Formerly Obese Teenagers Are at High Risk for Eating Disorders


Today in America’s Holy War on Obesity, teenagers who “beat” fatness and manage to become thin (MISSION ACCOMPLISHED BANNER) are at a significant risk of developing eating disorders and unlikely to have those disorders diagnosed. Because, hey, thinness is the goal—not health. Thinness is everything, thinness is the be-all and end-all, and thinness signifies health whether actual health is achieved or not. Sure, you might be starving to death, but at least the public doesn’t have to look at your big thighs anymore! WORTH IT.

Via USA Today:

“For some reason we are just not thinking that these kids are at risk. We say, ‘Oh boy, you need to lose weight, and that’s hard for you because you’re obese,’ ” says Leslie Sim, clinical director of the eating disorders program at the Mayo Clinic in Minnesota and lead author of a case study report in October’s Pediatrics, published online today.
In the report, Sim and colleagues review two cases in which teens with a history of obesity developed severe, restrictive eating patterns in the process of losing weight. But indications of an eating disorder went unidentified and untreated by medical providers for as long as two years despite regular check-ups.

That is the consequence (or, one consequence) of erroneously using body size as a measure of health. Harmfully restrictive eating patterns are considered “disordered” in naturally thin people, but in fat people they’re a civic duty. They’re “willpower.” They’re “caring about your body.” Great work, War on Obesity. You’re totally “winning.” LOOK HOW HEALTHY EVERYONE IS NOW.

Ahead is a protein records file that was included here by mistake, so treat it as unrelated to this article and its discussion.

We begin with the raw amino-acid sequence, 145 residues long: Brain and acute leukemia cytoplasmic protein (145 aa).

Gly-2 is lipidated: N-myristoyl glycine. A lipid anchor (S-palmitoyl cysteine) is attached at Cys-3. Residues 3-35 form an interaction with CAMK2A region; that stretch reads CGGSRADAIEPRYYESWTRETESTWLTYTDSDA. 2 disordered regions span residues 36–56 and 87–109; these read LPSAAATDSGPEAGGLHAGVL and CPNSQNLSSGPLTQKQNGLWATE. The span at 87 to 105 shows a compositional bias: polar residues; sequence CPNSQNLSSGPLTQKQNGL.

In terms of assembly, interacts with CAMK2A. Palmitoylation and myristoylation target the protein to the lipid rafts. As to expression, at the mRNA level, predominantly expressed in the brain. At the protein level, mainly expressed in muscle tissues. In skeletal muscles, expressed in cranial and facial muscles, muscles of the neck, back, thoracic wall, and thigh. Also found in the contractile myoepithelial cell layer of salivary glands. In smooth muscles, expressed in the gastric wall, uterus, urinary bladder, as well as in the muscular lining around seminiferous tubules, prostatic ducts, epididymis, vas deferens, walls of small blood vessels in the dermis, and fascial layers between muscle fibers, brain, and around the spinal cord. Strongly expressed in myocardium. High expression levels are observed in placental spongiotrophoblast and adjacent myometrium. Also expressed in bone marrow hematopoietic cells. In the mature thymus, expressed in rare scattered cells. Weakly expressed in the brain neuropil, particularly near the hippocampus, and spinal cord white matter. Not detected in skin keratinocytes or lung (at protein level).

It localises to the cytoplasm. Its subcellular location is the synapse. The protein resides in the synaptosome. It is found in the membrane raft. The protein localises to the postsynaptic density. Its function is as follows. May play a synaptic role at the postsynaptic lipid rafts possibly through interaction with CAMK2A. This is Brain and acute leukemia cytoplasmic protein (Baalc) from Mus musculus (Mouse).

It’s a “new, high-risk population that is under-recognized,” says Hagman, medical director of the eating disorders program at Children’s Hospital Colorado, who was not involved in the new report.
The kids she sees in this condition “are just as ill in terms of how they are thinking” as they are in terms of physical ailments, she says. “They come in with the same fear of fat, drive for thinness, and excessive exercise drive as kids who would typically have met an anorexia nervosa diagnosis. But because they are at or a even a little bit above their normal body weight, no one thinks about that.”

For the billionth time, how about we just treat fat people like human beings? How about public health campaigns focus on health for all people, regardless of aesthetic standards? How about we let fat people love their bodies instead of telling them to torture their bodies every day of their lives? “Health” isn’t one-dimensional. Mental health is health. Not having dizzy spells and hair loss and missed periods and chest pain and impaired concentration is health. That fat teenager you’re telling to “put down the fork” in the name of “health” might actually be anorexic. And if that’s your version of health, then you have zero business commenting on mine.

Image via Africa Studio/Shutterstock.

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